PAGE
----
How To Make Your Coffee Maker Last

A nice cup of coffee gives a great start to the day, but what if you go into the kitchen one day, flip the switch, and nothing happens — not even a drip or any signs of life? How can you avoid this morning downer?

Regular maintenance and cleaning add years to your coffee maker. As you will see from these tips, making your coffee machine last is not a complete mystery or a major undertaking. In fact, it comes down to some short daily clean-ups, monthly descaling, and deep cleaning, as Coffee For Less notes. Furthermore, you can find the tools and solutions you need right in your kitchen cabinets unless the manual specifies some particular cleaning products for your coffee maker.

In that case, following the manufacturer's instructions and recommendations is always best. Otherwise, water, white vinegar, dish soap, and soft towels and sponges are all that you need to effectively maintain your coffee machine.

Wipe the exterior and soak the containers

Keeping the exterior clean and occasionally soaking the containers makes your coffee pot last longer. Because accumulated dust can do a number on the inside, cleaning the outside is important — just like with any other electrical appliance. In fact, as recommended in the Coffee For Less blog, you can tackle this task at least once a month. Start with dusting the outer structure. Once you get to the hard-to-reach areas, you can use a canned air duster that works perfectly for stubborn particles accumulating in crevices and around the heating element and switches.

Also, you can run any removable parts through the dishwasher if specified in the manufacturer's instructions. Otherwise, you can soak the metal filter (if you have one) and the basket. First, you will need to fill a large basin with hot water mixed with vinegar. Then immerse the basket and filter in the solution and allow them to soak for a few minutes. The mix of water and vinegar should break up the residue to where you can scrub off any stains from the filter and basket once they've soaked for a while.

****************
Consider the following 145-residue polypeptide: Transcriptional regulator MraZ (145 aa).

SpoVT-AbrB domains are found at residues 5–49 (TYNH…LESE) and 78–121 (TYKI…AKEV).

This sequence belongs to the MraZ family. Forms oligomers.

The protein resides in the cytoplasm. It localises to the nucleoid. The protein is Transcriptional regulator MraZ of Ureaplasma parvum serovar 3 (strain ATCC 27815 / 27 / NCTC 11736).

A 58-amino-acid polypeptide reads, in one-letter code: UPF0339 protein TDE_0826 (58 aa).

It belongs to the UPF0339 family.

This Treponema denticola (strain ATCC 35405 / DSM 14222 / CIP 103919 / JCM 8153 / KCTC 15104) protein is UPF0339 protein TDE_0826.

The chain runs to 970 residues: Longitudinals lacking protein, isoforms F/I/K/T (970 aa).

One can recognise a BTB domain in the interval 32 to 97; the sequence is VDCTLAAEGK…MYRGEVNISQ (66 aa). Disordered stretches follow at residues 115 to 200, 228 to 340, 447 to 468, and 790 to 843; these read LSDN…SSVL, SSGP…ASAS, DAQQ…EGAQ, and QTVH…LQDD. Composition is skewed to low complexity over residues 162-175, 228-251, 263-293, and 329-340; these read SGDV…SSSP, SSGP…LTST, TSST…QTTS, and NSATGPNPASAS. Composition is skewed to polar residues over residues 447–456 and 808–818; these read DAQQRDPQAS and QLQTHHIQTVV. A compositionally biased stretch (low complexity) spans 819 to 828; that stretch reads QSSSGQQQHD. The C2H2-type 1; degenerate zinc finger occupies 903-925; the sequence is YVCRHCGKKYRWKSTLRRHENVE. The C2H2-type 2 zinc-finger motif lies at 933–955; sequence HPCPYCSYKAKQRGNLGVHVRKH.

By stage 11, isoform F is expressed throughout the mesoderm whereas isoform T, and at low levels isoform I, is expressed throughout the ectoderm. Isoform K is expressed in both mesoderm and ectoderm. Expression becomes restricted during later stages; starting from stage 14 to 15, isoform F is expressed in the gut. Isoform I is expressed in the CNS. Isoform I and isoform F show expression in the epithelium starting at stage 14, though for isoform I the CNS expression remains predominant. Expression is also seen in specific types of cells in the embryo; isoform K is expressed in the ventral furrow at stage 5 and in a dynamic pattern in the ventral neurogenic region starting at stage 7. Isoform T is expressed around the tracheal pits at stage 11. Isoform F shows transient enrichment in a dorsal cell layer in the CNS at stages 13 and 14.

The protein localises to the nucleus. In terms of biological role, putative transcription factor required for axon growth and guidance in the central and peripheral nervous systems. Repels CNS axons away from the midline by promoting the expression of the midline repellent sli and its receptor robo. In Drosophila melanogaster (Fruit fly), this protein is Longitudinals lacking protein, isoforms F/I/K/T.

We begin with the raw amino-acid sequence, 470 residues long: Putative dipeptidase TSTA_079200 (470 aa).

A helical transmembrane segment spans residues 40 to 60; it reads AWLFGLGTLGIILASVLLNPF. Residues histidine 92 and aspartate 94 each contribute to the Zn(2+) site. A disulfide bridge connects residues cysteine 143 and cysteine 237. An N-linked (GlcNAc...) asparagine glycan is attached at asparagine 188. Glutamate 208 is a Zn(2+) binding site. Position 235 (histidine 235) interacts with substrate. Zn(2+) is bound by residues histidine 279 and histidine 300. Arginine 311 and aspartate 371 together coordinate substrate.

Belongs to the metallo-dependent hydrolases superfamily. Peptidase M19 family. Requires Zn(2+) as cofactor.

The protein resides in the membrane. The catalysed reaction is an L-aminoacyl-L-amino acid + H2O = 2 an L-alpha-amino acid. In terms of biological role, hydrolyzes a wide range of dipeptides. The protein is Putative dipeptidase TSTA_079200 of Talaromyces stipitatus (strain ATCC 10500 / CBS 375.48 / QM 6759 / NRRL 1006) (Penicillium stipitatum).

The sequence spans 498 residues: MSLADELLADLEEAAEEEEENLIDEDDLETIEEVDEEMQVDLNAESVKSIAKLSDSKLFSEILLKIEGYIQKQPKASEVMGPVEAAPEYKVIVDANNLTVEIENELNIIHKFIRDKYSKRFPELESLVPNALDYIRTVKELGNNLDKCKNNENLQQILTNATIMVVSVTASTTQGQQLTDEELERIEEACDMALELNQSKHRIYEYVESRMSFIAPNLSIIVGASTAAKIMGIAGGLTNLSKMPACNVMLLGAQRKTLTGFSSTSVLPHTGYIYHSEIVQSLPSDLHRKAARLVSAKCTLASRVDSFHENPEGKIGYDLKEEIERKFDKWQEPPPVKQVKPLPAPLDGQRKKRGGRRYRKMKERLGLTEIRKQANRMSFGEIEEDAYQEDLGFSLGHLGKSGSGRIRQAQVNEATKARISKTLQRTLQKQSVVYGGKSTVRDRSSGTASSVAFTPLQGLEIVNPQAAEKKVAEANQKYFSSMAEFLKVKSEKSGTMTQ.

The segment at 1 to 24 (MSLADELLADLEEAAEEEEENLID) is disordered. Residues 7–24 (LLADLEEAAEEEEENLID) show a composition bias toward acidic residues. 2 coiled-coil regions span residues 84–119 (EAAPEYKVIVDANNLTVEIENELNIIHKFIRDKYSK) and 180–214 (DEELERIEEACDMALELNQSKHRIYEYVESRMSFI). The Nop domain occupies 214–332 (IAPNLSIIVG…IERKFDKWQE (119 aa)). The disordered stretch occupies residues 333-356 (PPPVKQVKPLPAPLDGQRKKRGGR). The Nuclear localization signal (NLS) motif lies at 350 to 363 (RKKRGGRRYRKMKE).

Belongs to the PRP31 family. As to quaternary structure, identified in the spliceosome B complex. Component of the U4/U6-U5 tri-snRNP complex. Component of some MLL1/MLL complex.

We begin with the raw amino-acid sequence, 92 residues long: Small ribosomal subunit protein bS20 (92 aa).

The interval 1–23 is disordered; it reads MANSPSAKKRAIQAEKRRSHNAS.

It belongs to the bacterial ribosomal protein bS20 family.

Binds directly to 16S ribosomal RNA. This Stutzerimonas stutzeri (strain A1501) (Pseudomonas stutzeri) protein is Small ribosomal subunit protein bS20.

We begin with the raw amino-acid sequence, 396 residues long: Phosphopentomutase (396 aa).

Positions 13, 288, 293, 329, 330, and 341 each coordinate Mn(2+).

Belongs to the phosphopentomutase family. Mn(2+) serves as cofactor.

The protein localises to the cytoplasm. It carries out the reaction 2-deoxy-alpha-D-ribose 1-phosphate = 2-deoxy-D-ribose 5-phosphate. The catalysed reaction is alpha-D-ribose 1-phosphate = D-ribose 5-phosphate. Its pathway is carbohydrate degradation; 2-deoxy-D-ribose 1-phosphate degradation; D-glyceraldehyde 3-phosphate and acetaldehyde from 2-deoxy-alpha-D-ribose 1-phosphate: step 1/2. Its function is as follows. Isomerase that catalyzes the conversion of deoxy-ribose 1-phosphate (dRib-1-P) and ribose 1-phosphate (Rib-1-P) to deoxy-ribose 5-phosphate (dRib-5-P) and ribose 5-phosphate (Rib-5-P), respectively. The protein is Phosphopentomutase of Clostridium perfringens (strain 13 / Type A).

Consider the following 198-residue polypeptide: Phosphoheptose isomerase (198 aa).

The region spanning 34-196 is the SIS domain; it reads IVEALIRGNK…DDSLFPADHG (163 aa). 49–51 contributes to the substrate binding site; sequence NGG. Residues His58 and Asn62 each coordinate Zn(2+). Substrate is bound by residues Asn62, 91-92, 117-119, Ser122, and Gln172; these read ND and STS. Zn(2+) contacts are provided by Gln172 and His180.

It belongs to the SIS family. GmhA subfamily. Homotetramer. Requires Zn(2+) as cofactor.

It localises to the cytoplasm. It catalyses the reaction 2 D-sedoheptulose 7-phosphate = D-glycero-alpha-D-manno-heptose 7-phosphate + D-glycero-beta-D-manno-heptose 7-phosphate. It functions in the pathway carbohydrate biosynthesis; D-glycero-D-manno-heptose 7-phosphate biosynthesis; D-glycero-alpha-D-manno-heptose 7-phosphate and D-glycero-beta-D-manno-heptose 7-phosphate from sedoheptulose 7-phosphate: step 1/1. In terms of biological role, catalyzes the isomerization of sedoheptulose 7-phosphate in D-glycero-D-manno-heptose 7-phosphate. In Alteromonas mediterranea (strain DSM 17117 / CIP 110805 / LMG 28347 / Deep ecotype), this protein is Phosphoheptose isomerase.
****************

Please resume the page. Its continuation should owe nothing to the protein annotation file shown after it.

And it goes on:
Plus, you can use a similar solution to soak and scrub the inside of the carafe. If the stains are hard to remove, try scrubbing with salt, baking soda, or another non-scratching cleaner. Again, make sure to rinse the carafe completely to remove the flavor of the cleaning mixture.

Remove lime and deposits

This is probably the most important part of coffee maker maintenance that will extend its longevity. In fact, as mentioned in the HomeDepot blog, removing lime and mineral deposits and coffee residue should be done according to the manufacturer's recommendations which is usually every one to two months.

The first step of this process is to fill the water reservoir halfway and then pour white vinegar into the water. Next, turn on the coffee maker and allow it to cycle halfway through. When it reaches the halfway point, you'll switch the appliance off and wait for 30 to 45 minutes for the solution to steep. After the time is up, you'll turn the coffee machine back on to finish the cycle.

Once the "brewing" has finished, you'll need to run another cycle with water only. This should rinse the vinegar and water mixture out, but when this second cycle has finished, you'll need to pour out a cup full of the water. (Don't forget to dump out the rest.)

Next, you'll need to pour a spoonful of baking soda into the cup of water and watch for the reaction. If nothing happens, then the coffee maker is all clear. However, if you see a fizz, then you'll need to run another cycle of plain water through the coffee maker to clear out any residue.